How did you end up taking part in 10 Years Thailand?
Wisit Sasanatieng: I had been invited by some independent filmmakers to direct a film about the current situation in Thailand. I wanted it to show worldwide audiences what is happening, to make people beyond our borders aware of the situation. The people of Thailand have been caught in a trap for a very long time. Since 2014, the country has been governed by a military dictatorship that has clamped down on dissidence, public expression, and the diversity of thought.
The segment Catopia shows a young man who realises that he is the only human being in a world of chats that behave like humans. So he has to behave like his compatriots…
Wisit Sasanatieng: Catopia is talking about people who live in a society that is affected by serious conflicts. This problem is very likely to persist and we need to find a way to live in spite of everything in society. We need a kind of camouflage to be able to blend in with the others.
In the segment Planetarium, you imagine the history of a government structure that cures people with non-conformist ideas and behaviour using a light-based treatment that makes these eccentric individuals into permanently smiling and docile people. What is the message?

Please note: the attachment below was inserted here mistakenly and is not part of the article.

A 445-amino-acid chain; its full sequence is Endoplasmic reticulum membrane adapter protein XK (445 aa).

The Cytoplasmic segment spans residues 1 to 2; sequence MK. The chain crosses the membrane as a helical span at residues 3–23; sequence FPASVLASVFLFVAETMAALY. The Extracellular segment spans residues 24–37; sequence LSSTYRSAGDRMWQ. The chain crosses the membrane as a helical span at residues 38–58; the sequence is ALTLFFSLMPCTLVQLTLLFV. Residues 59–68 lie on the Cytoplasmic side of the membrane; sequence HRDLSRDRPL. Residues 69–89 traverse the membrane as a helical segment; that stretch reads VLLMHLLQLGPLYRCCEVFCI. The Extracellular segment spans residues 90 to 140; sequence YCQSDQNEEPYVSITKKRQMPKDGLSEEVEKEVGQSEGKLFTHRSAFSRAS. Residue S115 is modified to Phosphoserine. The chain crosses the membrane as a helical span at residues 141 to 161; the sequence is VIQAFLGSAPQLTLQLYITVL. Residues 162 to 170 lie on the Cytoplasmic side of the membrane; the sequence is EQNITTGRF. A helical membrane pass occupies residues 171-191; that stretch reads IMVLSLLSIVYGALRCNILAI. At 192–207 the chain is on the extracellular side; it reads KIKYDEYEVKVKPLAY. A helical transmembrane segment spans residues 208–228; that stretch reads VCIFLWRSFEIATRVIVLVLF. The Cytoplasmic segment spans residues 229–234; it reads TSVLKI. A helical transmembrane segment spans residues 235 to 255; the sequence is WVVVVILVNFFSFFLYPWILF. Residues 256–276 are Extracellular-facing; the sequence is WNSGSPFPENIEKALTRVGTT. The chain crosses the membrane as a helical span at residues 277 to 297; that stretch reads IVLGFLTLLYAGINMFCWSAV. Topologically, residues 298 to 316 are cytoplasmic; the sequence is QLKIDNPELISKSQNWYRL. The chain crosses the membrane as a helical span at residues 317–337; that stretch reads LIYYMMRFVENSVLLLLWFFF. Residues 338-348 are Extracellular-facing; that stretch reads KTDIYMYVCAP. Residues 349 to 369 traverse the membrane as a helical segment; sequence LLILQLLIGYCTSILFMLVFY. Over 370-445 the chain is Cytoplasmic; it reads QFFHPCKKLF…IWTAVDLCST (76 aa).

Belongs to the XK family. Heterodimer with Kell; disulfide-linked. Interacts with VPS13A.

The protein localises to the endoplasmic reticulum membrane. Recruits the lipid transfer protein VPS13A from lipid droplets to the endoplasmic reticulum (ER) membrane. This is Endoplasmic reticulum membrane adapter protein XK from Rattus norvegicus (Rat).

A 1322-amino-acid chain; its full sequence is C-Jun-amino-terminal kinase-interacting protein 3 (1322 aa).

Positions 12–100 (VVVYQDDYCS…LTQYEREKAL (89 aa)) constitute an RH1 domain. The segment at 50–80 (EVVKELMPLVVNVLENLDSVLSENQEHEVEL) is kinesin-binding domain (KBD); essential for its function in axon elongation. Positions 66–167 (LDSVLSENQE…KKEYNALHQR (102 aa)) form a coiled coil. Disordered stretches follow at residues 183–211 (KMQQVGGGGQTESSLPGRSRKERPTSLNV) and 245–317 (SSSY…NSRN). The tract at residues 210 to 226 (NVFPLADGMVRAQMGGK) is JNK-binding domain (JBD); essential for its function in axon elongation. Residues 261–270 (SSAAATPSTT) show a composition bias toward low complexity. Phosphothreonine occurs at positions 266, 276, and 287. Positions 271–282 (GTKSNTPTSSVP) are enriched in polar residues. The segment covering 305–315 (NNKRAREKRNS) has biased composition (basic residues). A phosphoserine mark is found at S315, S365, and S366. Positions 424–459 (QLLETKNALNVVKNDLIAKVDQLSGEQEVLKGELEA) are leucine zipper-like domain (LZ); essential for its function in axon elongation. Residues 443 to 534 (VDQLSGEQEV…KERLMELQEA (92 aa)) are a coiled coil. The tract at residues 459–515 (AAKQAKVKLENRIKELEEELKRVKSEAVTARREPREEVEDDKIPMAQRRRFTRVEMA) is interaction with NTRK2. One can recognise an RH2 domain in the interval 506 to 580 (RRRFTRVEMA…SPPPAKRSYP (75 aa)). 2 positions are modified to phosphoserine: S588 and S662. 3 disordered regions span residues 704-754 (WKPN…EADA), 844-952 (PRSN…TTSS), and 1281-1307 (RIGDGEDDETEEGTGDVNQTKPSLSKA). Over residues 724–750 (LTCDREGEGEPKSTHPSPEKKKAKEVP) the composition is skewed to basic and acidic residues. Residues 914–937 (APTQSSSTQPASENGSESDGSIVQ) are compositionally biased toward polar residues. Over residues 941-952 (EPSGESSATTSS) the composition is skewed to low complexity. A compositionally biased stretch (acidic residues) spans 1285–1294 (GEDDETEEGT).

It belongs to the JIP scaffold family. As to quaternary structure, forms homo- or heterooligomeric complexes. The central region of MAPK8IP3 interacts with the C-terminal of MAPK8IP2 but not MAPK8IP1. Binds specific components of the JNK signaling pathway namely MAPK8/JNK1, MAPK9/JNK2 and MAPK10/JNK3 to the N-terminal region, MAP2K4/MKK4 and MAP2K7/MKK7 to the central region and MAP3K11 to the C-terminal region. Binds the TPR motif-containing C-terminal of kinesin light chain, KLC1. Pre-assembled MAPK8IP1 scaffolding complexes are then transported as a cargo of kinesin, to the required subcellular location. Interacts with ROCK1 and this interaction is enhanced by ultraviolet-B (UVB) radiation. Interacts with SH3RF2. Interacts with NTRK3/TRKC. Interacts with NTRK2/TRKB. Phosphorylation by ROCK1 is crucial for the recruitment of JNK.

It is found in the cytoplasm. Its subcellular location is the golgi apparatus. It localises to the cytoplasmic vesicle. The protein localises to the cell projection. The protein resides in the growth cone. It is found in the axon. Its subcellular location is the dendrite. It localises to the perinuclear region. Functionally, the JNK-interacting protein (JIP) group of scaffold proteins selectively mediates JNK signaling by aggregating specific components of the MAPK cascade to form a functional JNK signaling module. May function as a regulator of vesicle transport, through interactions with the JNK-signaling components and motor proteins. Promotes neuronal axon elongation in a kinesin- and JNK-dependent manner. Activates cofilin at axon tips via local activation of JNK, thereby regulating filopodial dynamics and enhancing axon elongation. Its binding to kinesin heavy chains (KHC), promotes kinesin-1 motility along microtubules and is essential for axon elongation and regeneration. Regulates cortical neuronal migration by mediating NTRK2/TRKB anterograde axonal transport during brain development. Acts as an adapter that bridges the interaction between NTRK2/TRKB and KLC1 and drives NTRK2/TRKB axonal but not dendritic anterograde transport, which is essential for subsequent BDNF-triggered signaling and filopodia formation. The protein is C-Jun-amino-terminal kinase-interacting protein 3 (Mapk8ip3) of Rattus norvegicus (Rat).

Chulayarnnon Siriphol: In the situation as we know it, we can be apprehensive about such things being perpetrated by the current government, especially in the way that it controls communication between individuals. It aims to centralise everything. I wanted to show audiences what a world in which absolutely everything is controlled would be like.
Why is it important to show this film in Cannes?
Chulayarnnon Siriphol: Even before this film, all my work was devoted to politics, which has always interested me. Showing this film in Cannes is a wonderful opportunity to safeguard it and to allow us to hope that it can be screened in Thailand.